The navy blue on three new patrol cruisers Highland Park purchased looks so dark some town leaders mistook it for black.
“I promise you that’s blue, sir,” Capt. Chuck Gore assured Mayor Joel T. Williams III and the Town Council.
When it comes to public safety vehicles, council members have definite opinions about colors; they don’t want police cars that remind them of the Oakland Raiders, nor fire engines that could belong to Texas Tech.
The town is replacing three 2013 patrol vehicles with 2017 Chevrolet Tahoe SUVs.
The new vehicles from Caldwell Country Chevrolet cost the town $105,195, plus another $59,369.28 for Defender Supply of Aubrey to install the emergency lighting, sirens, graphics, and specialized equipment needed to make them patrol ready.
Chief Rick Pyle expects delivery of the new vehicles in August.
The town’s graphics include some black striping and lettering on top of the SUVs’ blue exterior — Velvet Blue Metallic, specifically, according to Chevrolet.
“Velvet Blue? That sounds a little swanky,” said town administrator Bill Lindley, adding that it makes him think of jazz.
“We’ve got to have a new name for it,” Williams joked.
Color was also an issue with a new fire engine the town has on order.
Lindley, a Texas Tech University graduate, liked a trendy new black and red color scheme recommended by a Department of Public Safety committee led by Fire Marshal Mike Miller.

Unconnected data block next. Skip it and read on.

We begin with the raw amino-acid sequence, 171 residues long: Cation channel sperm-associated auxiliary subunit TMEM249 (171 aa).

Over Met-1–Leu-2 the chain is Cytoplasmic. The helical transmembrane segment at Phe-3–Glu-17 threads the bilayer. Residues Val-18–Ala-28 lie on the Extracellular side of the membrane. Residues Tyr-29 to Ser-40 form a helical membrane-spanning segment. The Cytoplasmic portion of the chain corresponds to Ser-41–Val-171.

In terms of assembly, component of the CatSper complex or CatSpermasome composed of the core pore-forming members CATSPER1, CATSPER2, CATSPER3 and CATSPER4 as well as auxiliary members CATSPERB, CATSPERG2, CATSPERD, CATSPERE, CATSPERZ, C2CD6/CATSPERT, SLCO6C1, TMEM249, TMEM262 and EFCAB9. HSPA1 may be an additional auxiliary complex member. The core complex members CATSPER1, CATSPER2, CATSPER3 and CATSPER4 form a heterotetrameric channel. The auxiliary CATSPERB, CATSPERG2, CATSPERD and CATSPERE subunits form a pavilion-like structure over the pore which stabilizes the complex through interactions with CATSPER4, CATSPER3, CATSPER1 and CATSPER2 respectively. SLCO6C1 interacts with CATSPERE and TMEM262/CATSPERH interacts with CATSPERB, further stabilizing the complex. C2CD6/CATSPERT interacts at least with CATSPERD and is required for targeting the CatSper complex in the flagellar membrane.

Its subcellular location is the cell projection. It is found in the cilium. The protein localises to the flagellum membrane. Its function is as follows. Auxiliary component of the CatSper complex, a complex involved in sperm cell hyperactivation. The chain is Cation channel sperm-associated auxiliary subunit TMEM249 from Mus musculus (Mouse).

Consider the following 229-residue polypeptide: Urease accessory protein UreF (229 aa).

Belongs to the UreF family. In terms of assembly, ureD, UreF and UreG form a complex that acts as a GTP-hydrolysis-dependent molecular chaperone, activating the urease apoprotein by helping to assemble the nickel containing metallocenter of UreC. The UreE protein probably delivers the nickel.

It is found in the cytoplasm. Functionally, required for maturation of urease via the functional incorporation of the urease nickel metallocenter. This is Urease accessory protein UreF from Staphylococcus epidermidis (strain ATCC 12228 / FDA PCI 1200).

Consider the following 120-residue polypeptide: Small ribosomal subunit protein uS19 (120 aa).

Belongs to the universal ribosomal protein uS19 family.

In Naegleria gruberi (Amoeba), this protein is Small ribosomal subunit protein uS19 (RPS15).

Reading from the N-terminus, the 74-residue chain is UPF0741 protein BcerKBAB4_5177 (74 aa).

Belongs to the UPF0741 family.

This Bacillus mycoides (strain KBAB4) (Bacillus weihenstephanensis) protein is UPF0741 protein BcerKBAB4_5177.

Council members didn’t.
“That looks like a rock band is coming to town, like ZZ Top is in there,” council member Margo Goodwin said.
Town officials expect delivery of the Pierce Enforcer 177 PUC fire engine from Siddons-Martin Emergency Group in December.
The $607,717 needed to purchase and equip the new engine came from the Equipment Replacement Fund. The town earlier added $403,000 to that fund by selling the old combination ladder truck.
The town has agreements with the cities of Dallas and University Park to provide ladder trucks and other assistance when needed, Pyle said.
He explained the old ladder truck was 14 feet longer than its replacement, and wider too, making it difficult to maneuver on some of the town’s narrow streets.
“If you’ve got cars on both sides of the street, it’s like threading a needle,” he said.
The town will have three engines and three ambulances in its fleet when the new truck arrives, Pyle said. And the colors of the new truck will be the traditional fire engine red and white.